A local Costa Rican called New York City the concrete jungle! What a descriptive way to describe a place that is so different from this small Central American country. And yet despite their differences, they both really do have their own unique jungles!
The image today is another hand-held shot at ISO 800 where I have been experimenting with the limits of my camera. I know many photography gurus say equipment doesn’t matter, but when it comes to shooting in low light, I beg to differ! This shot on my old camera would have been impossible without use of a tripod. I have no doubt in a few years most cameras will likely have some infared function that allows them to shoot in the dark.
COSTA RICA DAY 7: MANUEL ANTONIO PARK
Most tourists that visit Costa Rica make a stop at Manuel Antonio Park, rated among the top 12 most beautiful national parks in the world by Forbes Magazine. We decided to dedicate the entire day to checking out this oasis that many locals said was brimming with animals. Our initial walk into the park was disappointing, mainly because it was a gravel road crowded with tourists and very few animals. There were some sightings of monkeys and a sloth, but they were hard to see. It also did not help that the heat and humidty were stifling. Within minutes of walking our clothes were drenched! Once we reached the end of the road where the trails really started, things started to improve.
We headed west down a nice path to a beautiful overlook of Playa Puerto Escondido. Along the way a group of white-headed Capuchins (monkey) greeted us by dropping sticks and leaves from the trees above. We didn’t mind when they came close enough to capture some great shots! There were a few lizards, a nice size iguana, and a few birds as well, but the monkeys were definitely the highlight. We then ventured down a short path to Playa Gemelas beach where I quickly stripped to my shorts and headed into the ocean for a dip. While the water was warm, it offered a nice reprieve from the humidity and heat. We also met a nice woman from Canada who had extensively traveled the world and hung with us for awhile. I asked her of all the places she has been, what topped her list? Iceland she replied, handsdown.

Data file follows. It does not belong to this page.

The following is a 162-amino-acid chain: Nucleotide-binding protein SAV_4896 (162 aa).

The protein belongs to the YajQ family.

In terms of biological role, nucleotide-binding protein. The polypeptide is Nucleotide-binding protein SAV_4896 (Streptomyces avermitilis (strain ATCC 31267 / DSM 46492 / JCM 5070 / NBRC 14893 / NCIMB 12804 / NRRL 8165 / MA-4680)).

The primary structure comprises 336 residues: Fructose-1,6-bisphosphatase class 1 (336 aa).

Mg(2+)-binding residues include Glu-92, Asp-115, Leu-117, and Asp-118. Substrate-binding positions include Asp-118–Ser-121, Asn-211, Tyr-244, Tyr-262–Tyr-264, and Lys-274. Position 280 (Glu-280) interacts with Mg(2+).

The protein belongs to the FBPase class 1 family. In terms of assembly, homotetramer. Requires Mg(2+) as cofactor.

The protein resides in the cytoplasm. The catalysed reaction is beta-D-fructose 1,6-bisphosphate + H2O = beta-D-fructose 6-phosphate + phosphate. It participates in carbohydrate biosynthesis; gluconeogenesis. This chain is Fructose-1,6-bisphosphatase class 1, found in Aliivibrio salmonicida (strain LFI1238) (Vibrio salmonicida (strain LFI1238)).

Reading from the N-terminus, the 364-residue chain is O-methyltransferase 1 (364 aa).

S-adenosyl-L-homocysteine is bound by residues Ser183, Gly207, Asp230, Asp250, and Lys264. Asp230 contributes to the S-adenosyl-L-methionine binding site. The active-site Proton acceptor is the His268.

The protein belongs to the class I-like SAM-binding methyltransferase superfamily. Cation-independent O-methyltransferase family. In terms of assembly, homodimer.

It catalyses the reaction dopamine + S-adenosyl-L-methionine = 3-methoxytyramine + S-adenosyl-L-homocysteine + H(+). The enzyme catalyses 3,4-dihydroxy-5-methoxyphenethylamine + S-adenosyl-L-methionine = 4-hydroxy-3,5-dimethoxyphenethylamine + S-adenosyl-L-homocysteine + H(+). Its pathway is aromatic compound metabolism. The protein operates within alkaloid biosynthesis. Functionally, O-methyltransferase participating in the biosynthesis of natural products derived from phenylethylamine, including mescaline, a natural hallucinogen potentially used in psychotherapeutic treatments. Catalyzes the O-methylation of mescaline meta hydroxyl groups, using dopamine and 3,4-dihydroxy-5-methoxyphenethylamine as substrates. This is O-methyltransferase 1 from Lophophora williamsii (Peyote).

We then headed east to explore the other half of the park. It was more tropical with less visible wildlife. We saw a few agouti and coati, and a few small lizards and iguanas. But that was about it. The main attraction was a few lookout points of the ocean, and the ability to end our day on Playa Espadilla Sur beach before sunset. The beach is located inside the park which closes at 4:30, but some nice tourists from Belgium said there was a trail that provided an alternative “after-hours” exit to the park. So we set up tripods and shot away as the sun made its way over the horizon, rewarding us with a colorful sky. That was until a local came by to say that once the tide comes in, the only way to exit the park is by boat. Whoops!
No worries, we found the trail and made our way to the public beach for a few final shots. At this point it was after 5pm and we were dehyrated and hungry. We walked into town, got some cold drinks, munched on some nachos, and then grabbed a taxi back to our hotel. All in all it was a solid day of picture taking, but our mutual rating of the park was a “B” – not quite in the top 12 in our opinion.